Date of Award




First Advisor

Dr. Rebecca Drenovsky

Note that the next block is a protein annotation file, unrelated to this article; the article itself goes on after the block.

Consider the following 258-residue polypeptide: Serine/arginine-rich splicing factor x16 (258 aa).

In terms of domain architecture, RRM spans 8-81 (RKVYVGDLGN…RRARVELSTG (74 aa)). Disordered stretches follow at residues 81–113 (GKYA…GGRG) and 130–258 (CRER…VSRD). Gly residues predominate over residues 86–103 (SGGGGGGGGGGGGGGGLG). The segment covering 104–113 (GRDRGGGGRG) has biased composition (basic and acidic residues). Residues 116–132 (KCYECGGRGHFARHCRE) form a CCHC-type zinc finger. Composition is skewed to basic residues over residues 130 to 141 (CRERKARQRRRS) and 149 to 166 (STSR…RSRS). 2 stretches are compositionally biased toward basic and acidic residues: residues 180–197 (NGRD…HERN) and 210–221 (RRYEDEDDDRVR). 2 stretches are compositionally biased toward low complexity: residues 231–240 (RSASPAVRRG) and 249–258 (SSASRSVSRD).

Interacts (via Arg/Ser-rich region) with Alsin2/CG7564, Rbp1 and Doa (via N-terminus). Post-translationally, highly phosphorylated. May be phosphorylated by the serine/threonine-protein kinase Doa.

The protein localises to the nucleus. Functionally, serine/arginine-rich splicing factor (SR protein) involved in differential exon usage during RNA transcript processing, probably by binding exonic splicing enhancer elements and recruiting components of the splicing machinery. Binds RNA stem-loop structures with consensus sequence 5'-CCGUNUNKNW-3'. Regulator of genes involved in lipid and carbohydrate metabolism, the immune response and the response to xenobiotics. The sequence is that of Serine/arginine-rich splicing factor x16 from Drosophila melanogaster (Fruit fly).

Gypsum soils are a unique soil type with high levels of calcium and sulfur, which creates a harsh living environment for plants. To survive these conditions, plants have evolved a suite of mechanisms to survive these excess minerals, such as sulfur. In this study we aimed to determine if gypsum status was related to sulfated flavonoid production in plants of the Asteraceae. Flower and leaf tissues were collected from herbarium specimens representing gypsophiles, gypsovags, and gypsofuges. These tissues were analyzed for the presence of sulfated flavonoids using Thin Layer Chromatography (TLC). We observed sulfated flavonoid production in leaf and flower tissues of many of our focal taxa. Within our data set patterns of sulfated flavonoid production were related to phylogeny, but not gypsum status. Future research should include a broader sampling of taxa to better elucidate these patterns. Further, our work suggests another potential mechanism for surviving on gypsum soils.